Raza Mir


The Modi government declared June 21 “World Yoga Day,” and while steady pressure from secular elements in civil society forced it off its initial plan to make it mandatory for government employees, it has plans to make yoga compulsory for police officers and paramilitary forces in the near future. Several low-grade assaults on plural culture have marked the Modi era. These include the beef ban enacted in Maharashtra in April 2015, the reiteration by the RSS chief Mohan Bhagwat of the tired trope that “all Indians are Hindus”, the escalation of ghar vapsi programs aimed at coercive conversion of indigent minorities, scare tactics against inter-religious marriages by labeling them love jihad, and the imputation that the Indian population can be divided into the binary between Ramzada and haramzada made by a minister. These acts of menace have been supported by low-level riots such as the arson attack on five churches in New Delhi in December 2014, the burning down of Muslim homes and shops in the Trilokpuri locality of eastern New Delhi in October 2014, or the May 2015 act of burning down 150 homes belonging to Muslims in Ballabhgarh, Haryana. The strategy appears to be one of minimizing loss of life while maximizing loss of property, so as to stay below the radar of the global press. All these diverse data points intensify the feeling that the cultural nationalist strand of the BJP (led often by the RSS) has begun to flex its muscles.


Of course, the converse of this is the resurgence of an anti-minority and anti-Dalit sentiment within society, which is enacted in the economic realm. Anecdotal issues emerge, from Muslims being shut out of rental spaces and job interviews in Gujarat and Maharashtra to the exclusion of Dalit suppliers from dairy cooperatives in Mehsana. The Adivasis have seen their homelands imperiled; principally by the government’s decision to relax environmental clearance requirements for land acquisition, and the removal of several strictures from the Forest Rights Act and Forest Conservation Act.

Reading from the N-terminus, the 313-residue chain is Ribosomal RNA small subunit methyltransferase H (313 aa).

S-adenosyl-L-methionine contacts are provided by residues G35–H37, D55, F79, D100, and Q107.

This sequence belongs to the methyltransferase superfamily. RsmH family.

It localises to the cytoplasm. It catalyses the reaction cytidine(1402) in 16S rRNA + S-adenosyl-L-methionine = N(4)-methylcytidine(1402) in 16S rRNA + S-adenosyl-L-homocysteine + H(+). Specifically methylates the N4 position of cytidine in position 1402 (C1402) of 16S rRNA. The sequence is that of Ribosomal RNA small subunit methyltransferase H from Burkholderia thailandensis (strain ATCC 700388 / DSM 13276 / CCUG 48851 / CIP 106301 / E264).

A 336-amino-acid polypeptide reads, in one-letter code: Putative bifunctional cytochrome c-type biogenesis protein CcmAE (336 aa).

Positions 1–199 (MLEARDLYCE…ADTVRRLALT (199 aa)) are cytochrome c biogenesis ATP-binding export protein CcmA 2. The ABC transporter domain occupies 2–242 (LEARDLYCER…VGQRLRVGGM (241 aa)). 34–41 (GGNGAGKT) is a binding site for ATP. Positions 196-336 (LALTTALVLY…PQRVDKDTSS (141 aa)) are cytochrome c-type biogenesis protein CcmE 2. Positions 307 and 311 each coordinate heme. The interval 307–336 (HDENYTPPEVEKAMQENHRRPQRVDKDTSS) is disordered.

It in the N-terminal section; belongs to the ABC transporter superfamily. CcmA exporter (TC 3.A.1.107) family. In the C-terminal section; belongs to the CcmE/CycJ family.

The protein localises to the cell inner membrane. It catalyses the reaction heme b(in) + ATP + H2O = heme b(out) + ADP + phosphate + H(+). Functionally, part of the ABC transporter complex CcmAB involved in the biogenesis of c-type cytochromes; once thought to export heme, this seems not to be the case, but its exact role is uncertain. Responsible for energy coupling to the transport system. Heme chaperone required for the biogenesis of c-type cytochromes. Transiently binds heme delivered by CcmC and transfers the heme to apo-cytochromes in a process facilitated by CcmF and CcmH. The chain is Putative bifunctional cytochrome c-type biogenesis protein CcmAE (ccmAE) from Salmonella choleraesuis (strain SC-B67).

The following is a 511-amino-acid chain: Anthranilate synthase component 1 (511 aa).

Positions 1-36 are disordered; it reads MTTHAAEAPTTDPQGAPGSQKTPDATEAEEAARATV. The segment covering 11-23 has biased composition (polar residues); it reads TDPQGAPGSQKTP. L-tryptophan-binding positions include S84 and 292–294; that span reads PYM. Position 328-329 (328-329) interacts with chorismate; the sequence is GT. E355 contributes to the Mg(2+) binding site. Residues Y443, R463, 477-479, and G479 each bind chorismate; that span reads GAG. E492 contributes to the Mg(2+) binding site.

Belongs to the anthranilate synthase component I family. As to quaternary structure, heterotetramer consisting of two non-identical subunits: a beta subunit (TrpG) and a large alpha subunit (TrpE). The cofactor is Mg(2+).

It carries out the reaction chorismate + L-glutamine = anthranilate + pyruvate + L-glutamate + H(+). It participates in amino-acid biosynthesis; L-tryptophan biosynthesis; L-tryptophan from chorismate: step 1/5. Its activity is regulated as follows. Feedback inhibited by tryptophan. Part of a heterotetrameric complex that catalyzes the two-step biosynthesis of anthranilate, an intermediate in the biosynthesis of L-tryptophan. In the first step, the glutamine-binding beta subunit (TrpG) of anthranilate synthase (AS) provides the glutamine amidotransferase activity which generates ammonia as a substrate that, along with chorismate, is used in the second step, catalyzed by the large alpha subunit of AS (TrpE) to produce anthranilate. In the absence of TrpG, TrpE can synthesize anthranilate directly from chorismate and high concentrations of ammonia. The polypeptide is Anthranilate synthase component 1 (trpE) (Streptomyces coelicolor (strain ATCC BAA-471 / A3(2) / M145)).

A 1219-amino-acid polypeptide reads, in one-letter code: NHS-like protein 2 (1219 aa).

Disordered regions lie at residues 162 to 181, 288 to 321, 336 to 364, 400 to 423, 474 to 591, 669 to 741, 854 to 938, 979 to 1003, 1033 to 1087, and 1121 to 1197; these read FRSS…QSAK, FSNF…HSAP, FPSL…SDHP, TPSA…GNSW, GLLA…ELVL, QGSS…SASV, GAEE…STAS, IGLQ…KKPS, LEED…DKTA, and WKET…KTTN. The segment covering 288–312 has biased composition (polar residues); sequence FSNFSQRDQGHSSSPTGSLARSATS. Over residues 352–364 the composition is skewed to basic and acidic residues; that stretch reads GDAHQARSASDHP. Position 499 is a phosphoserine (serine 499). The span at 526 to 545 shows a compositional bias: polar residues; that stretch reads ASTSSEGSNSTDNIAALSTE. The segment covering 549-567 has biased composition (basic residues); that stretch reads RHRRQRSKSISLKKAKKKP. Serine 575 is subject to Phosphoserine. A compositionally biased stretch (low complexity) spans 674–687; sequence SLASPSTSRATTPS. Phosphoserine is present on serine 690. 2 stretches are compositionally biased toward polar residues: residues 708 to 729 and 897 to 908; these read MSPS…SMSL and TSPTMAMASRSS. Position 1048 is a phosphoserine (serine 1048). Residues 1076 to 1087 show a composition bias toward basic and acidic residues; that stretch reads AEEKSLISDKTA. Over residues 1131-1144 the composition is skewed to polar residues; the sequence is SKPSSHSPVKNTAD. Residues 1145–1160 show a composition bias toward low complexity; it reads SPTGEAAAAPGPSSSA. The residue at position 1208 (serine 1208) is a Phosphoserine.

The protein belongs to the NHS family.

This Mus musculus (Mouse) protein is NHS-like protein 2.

What has kept the government afloat in the past year has been the reduction of global oil prices that benefited the Indian exchequer enormously. When the Modi government was elected, the price of crude oil was $110 per barrel. By December 2014, it had dropped to $50 a barrel. This was a major windfall; as one of the largest importers of world oil, India benefited substantially. It is estimated that each decrease in the oil price by US$1 results in a corresponding reduction of 4000 crore rupees in the Indian the government’s oil import bill. In other words, the drop in oil prices produced an unexpected windfall of around $30b for India, which was a whopping 1.5% of the entire economy. Unfortunately, this government has squandered much of that; Arun Jaitley’s March 2015 budget provided a 5% cut in corporate income tax and the abolition of the wealth tax. In other words, we have passed on much of the relief from the oil bill to the corporate sector and the super-rich. It is worth mentioning that the corporate sector had explicitly bankrolled Modi’s election campaign in early 2014, and the quid pro quo was bound to be enacted sooner or later.


One of the attributes of ultra-nationalist governments is that they whip out their cultural agenda when the going gets tough. To that extent, we have seen that the cultural front is relatively quieter than the left had feared in May 2014. But the signs are ominous. Despite the relative easy time the government is having at economic end, we see signs that the Modi government is prepared with its cultural cards, and will play them with impunity when their ability to govern is questioned. That is when the going will get tougher for the country’s minorities, and also its progressives. Because the left always faces the brunt of illiberalism when the right wing makes its move. Yoga, beef, and love jihad are mere canaries in that cage.

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